I was following up with a senior leader the day after delivering a virtual teambuilding session. He said he was blown away by how many people shared with him how energizing and motivating it was to simply connect and have fun together. He said it made him realize how much the lack of connection is costing him in terms of team effectiveness and productivity.
He’s not alone! I’m constantly talking to leaders who are realizing that their “pivot strategy” of working remotely has gotten them through COVID-19 so far; however, it’s starting to take a toll on teamwork and workplace culture.
When we over focus on working independently to the neglect of teamwork and connection, we can expect to experience the following:
So, what is the solution, knowing that for most of us, going back to the workplace is not an option for at least a while? Here are three ideas that will help you focus on connection and relationship development in a season of working virtually:
#1. Make Zoom More Fun – Research would suggest that to keep team members engaged and connected in virtual meetings or training (i.e. Zoom, Microsoft Teams, etc.) you need to do something to engage them every 5 minutes. This can be something as simple as launching a poll to have them contribute their ideas, or using breakout rooms so you can discuss things in small groups of 3 or 4 people. Another great way to start your meeting off right is to run a virtual icebreaker that gets people connecting and having some fun. Click here for 5 easy virtual DIY virtual icebreakers.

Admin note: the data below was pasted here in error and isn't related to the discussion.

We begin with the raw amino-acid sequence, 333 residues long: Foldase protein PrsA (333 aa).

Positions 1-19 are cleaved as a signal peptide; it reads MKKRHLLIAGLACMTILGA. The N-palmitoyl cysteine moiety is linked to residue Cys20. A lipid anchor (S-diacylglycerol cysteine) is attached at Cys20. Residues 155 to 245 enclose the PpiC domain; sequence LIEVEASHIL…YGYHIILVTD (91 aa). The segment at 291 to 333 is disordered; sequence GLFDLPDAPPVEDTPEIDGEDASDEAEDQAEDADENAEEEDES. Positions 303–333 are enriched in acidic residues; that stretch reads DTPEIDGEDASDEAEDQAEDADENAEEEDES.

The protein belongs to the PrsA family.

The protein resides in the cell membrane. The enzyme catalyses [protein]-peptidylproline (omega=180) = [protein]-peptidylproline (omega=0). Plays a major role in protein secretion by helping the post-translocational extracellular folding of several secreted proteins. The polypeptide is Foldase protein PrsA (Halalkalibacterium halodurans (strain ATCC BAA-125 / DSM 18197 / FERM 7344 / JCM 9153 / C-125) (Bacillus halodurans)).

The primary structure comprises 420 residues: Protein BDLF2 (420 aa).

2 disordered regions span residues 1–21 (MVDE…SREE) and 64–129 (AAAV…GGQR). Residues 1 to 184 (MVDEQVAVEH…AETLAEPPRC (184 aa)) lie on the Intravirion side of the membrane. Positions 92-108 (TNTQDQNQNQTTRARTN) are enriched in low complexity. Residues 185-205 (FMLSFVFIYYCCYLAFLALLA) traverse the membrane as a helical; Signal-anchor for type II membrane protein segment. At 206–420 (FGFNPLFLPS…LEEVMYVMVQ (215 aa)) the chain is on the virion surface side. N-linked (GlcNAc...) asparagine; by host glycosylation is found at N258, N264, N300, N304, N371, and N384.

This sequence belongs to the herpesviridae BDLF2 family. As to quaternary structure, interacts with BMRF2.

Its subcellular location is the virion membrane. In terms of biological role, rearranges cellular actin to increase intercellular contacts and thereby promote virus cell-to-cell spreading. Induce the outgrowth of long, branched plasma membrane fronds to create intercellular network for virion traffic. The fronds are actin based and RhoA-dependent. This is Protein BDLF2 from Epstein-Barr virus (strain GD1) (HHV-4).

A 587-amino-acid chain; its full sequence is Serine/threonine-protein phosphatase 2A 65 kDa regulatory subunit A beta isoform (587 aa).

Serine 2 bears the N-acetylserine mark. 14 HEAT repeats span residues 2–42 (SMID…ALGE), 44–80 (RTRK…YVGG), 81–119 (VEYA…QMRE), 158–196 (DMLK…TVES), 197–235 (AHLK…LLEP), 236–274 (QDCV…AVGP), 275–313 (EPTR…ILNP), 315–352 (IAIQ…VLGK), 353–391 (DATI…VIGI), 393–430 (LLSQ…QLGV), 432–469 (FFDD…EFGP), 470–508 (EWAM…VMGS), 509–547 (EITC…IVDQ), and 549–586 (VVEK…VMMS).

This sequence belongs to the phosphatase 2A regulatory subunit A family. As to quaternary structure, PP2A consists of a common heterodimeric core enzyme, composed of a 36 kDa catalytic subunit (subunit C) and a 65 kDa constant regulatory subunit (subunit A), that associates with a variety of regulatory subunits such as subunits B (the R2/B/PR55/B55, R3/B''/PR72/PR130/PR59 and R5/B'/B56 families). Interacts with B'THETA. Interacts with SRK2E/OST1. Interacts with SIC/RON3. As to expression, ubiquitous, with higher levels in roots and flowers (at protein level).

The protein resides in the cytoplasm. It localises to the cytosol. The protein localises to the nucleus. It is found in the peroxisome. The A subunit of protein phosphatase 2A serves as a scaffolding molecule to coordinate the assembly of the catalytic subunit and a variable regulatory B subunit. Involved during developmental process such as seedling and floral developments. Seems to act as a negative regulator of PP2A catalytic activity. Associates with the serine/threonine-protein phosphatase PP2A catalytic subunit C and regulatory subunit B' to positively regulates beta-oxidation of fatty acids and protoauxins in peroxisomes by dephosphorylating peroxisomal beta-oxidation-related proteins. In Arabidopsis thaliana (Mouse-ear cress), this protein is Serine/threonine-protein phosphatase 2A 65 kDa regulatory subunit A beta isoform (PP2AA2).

#2. Do More Check-In’s – I recently took in a keynote by Marcus Buckingham who presented “hot off the press” COVID-19 research from the ADP Institute. It’s becoming clear that managers need to connect one-on-one with team members now more than ever. In fact, right now quantity is more important that quality. Don’t wait to check in with people until you feel you have a lot to offer; instead, be comfortable with simply updating team members on how things are going and to see how they are doing. Research would say that, to maintain engagement and healthy team culture, remote team members must be getting this one-on-one “anticipatory communication” – even if it is only for 10 or 15 minutes each week.
#3. Don’t Stop the Development – Unfortunately, many leaders have stopped scheduling teambuilding and leadership development with the assumption that these types of events can’t work virtually. Don’t be fooled! These experiences are more important now than ever. Check out these options for some virtual teambuilding programs that are short, inexpensive and effective.
Don’t let the current realty of virtual work and socially distant teams destroy your workplace culture. It’s not too late to get the team connecting and growing before the end of the year. Use the ideas above to re-establish the connection required to thrive!← Back to Recent Articles